Why digital profiles matter

A question that some of my students ask me very often is, why should they start creating an ePortfolio? Grade 9th students are introduced in my School to collect evidences of their achievements and competencies and grab them in a personal account in the School ePortfolio.

After filling up the usual profile fields they are required to look for some particular achievements, skills, goals and successes they got so that they can be added to complete their profiles.  At the beginning they usually think that they don’t have anything worthwhile enough to be profiled in an ePortfolio. That’s the moment when I, as a teacher, have to focus their attention to things like:

  • Foreign language courses and certifications
  • Arts studies (Music, drama,..)
  • Schools Awards in writing, painting, musical performances and STEM competitions
  • Articles posted in the School Magazine
  • Sports and rankings
  • Leisure activities (Holidays activities, summer-camps, family trips,..)
  • Clubs or organisation memberships

As soon as they start to dig into their past they realize that despite their youth,  they have more collectable evidences than they had though.

Next step is usually to invite them to thing about some of their best School works. Some text documents about different topics, some presentations done with tools like Powerpoint or  Prezi, Videos they had uploaded to YouTube, badges earned throughout the Moodle platform or any kind of physical artefact that they had taken a picture of it, would them all be valuable evidences to populate their ePortfolios. After the collection phase we start the reflection phase. The goal is to make them aware of their achievements and help them to design their own path to get more competencies and skills. In short, we try to use the ePortfolio in essence.

The ePortfolio of our School is based on Mahara and one of its sections is for creating a Resume/CV.  Speaking to young students about CV or Resume is a hard task because they are still very far from starting to search for a job. One of my parallel goals as their advice counsellor  is to make them aware of the importance of creating and maintaining good digital profiles. One never knows what personal skill could be determinant to get a job. This year I told them about an offer I had received by email at the end of November. An Amazon recruiter had read this blog and invited me to send him a copy of my CV.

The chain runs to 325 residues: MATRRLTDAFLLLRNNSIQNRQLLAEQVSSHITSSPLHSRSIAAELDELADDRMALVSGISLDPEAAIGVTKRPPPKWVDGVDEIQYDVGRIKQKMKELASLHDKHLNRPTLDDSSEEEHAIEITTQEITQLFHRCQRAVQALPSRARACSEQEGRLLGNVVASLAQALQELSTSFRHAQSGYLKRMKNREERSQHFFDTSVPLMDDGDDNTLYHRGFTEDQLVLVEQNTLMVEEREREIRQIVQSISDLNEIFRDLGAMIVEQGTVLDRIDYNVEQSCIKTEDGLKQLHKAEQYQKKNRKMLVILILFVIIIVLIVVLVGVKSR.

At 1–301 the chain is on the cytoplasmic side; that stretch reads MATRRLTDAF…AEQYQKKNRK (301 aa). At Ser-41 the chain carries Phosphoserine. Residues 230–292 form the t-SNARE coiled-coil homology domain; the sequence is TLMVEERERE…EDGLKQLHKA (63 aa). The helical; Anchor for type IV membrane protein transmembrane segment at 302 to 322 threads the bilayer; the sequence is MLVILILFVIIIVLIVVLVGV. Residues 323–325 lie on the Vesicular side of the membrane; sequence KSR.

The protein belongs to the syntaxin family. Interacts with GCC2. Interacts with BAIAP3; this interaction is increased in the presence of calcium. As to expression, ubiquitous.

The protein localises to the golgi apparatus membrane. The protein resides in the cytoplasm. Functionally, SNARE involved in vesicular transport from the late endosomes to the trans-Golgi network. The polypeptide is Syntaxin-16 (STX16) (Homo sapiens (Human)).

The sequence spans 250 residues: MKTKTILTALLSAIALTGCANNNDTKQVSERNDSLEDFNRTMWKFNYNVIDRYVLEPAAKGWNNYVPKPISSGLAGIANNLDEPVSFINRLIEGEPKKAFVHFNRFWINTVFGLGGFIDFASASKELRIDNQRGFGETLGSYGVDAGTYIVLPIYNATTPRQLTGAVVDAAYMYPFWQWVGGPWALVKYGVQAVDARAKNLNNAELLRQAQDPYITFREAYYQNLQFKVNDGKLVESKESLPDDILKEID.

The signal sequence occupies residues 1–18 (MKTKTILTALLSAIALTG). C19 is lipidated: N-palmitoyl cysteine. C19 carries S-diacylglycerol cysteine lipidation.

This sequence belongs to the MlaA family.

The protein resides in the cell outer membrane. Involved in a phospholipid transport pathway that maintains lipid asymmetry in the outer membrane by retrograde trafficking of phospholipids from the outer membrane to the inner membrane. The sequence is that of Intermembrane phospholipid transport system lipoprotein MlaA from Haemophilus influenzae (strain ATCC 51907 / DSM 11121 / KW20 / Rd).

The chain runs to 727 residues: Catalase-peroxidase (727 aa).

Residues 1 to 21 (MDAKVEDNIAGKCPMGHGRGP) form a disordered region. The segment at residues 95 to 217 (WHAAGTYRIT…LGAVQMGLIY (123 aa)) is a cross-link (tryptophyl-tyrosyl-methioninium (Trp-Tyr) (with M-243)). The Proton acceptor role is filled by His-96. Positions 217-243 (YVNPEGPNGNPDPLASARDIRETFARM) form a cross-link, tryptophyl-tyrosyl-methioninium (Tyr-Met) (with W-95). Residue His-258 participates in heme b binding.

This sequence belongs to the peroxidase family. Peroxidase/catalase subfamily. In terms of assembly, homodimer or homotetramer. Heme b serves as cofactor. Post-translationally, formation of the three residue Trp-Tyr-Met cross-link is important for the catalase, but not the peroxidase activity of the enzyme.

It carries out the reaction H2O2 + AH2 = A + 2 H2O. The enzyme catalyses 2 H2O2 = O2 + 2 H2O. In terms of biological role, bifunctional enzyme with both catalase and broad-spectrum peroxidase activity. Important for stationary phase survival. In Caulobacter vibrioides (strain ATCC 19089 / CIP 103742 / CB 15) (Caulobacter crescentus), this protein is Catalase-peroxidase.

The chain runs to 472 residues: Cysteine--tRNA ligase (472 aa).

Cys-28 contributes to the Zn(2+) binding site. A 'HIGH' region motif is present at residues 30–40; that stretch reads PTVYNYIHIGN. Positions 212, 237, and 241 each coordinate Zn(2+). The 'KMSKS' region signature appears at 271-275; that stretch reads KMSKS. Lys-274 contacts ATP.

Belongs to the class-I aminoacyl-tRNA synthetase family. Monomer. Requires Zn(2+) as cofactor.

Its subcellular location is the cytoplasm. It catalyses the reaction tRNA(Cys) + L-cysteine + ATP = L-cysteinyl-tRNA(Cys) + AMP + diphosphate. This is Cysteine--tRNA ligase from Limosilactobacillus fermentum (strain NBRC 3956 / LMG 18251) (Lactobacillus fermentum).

Amazon recruiters were searching, at that moment, for people with certain skills to join to their AWS Data Services Teams in Dublin. I hadn’t sent any applications to Amazon but it looks like they were searching profiles in internet and they should have landed in this blog. My profile shows clearly that I’m a Biologist and not a programmer but they told me that they wanted multidisciplinary profiles in their teams.

As you can see I sometimes post about what I do, I  have a public profile in about.me and I maintain a digital updated version of my CV.  Fortunately I’m not looking for a job as many other people around us in Spain, but for those who are unemployed  should take out a lesson from this.


In a decade (if not nowadays) it’s expected that  digital profiles and portfolios will be the first reference for recruiters to pre-select candidates for a job. We all need to care about our digital profiles because it matters.  Our Secondary students are not concerned at all about it and some of them still go on posting messages, pictures and videos which can become a boomerang hitting them in the near future. I’m afraid that many families (and some Schools) are not fully aware of this yet.  Some parents and school staff still think that digital profiles and privacy issues when exchanging messages and pictures throughout social networks are simply ‘Kid stuff’. 🙁

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